Up, over, and down the other side of the big stinkin' hill, I came around the sweeping curve and into the blinding sunshine as I passed the 2k mark. It was getting quite hot out, and once again I'd neglected sunblock. Another mild rise to climb, then through the turn-around and back the way I came.

Starting to suffer a bit, I saw that I had about a minute's lead on the young lady in the compression socks as she headed for the turn-around. I passed the 3k mark in what seemed to be under 17 minutes; I didn't really know when the clock had started as compared to the time on my watch, and it's not like I could do much about pacing at this point anyway. Hitting the back side of the big stinkin' hill again, I was already death whistling and wondering if I'd have to walk. I still tried to offer a friendly word to the other athletes on the course, 'cause why wouldn't I?

Of course I only got photos of the flat bits during my warmup.

So the problem I faced now, as I made my tortuous way up the many steps of the hill that stood between me and the finish, was that all of the steepest bits seemed to be in full sunshine without a trace of shade.  I was hot, tired, and seriously wondering if I was going to blow myself up.

One last IAR gang sign before I assplode.

I kept telling myself I only had to suffer for a few more minutes, keeping my steps short and trying not to wrench on the sore tendons any more than I had to. Hitting the long downhill, I avoided some more walkers on the narrow trail as I passed the 4k marker.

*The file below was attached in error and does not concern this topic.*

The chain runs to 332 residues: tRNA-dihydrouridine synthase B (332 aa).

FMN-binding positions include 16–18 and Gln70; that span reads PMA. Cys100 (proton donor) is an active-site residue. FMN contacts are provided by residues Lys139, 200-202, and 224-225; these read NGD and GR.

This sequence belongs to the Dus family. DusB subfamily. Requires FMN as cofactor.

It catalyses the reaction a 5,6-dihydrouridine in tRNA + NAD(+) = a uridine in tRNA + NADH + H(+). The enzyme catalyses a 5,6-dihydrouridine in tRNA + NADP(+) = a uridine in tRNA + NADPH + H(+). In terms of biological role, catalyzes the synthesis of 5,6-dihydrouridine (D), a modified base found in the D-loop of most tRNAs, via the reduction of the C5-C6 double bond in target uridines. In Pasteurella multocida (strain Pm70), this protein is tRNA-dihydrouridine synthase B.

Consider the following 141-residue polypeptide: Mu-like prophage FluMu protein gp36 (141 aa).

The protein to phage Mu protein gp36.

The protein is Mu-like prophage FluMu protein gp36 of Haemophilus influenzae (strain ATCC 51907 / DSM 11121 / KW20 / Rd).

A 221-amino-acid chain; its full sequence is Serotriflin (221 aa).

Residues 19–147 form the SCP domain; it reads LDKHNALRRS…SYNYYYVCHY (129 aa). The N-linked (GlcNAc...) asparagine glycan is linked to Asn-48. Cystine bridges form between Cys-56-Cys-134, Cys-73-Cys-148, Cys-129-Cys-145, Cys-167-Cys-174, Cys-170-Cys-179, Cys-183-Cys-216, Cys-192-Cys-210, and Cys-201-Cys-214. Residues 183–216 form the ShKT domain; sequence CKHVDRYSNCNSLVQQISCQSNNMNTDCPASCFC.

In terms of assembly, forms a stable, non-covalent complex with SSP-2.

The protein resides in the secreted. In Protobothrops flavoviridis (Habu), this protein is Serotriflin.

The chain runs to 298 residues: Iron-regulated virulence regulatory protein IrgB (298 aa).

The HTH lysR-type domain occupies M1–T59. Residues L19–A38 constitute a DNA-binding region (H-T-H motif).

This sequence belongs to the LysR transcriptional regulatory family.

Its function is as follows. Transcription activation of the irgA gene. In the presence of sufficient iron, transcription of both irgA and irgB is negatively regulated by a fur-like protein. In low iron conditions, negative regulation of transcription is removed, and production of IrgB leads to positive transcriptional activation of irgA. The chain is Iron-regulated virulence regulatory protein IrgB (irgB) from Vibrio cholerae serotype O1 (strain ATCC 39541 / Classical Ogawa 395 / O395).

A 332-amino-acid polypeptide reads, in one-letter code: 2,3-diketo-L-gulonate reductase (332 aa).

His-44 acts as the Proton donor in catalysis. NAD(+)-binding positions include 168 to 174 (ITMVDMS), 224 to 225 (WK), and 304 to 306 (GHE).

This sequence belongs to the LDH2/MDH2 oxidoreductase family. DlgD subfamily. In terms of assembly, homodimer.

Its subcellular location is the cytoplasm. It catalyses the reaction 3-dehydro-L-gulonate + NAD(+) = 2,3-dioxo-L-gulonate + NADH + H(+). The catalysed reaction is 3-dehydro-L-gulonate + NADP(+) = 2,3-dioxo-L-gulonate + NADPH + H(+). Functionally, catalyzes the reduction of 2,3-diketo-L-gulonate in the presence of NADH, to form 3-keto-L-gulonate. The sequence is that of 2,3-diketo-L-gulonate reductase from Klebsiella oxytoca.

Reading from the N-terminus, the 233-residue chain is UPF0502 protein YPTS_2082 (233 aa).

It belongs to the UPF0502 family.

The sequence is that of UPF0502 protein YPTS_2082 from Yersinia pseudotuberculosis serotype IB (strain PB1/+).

I tried telling myself that I could ease up a little, as I couldn't hear anyone coming up behind me and figured I could ride out my lead to the finish, but my body was firmly under the influence of the part of my brain that was screaming THIS IS FOR THE WIN DAMMIT and stubbornly refused to stop pushing.

Back onto the pavement, I knew I had the women's division sewn up...which was a good thing, since I had no kick whatsoever.


Official time: 27:43 @ 5:33/km
1/9 Women

So that's how I got my first ever overall women's division win.

Accepting my prize package

So from zero expectations and a rather mediocre showing at a sprint triathlon the day before to my best placing ever in a race, despite being slightly busted. 

While it's a little disappointing that there were no medals this year (I got one for 3rd woman overall last year), a quick peek at my prize package revealed another first for me: I WON FREAKIN' MONEY! The envelope pictured held a $100 Visa gift card donated by one of the race sponsors. 

So yeah, I felt pretty safe texting my friend afterward to tell him he didn't owe me a blessed thing for bowing out of the race that morning.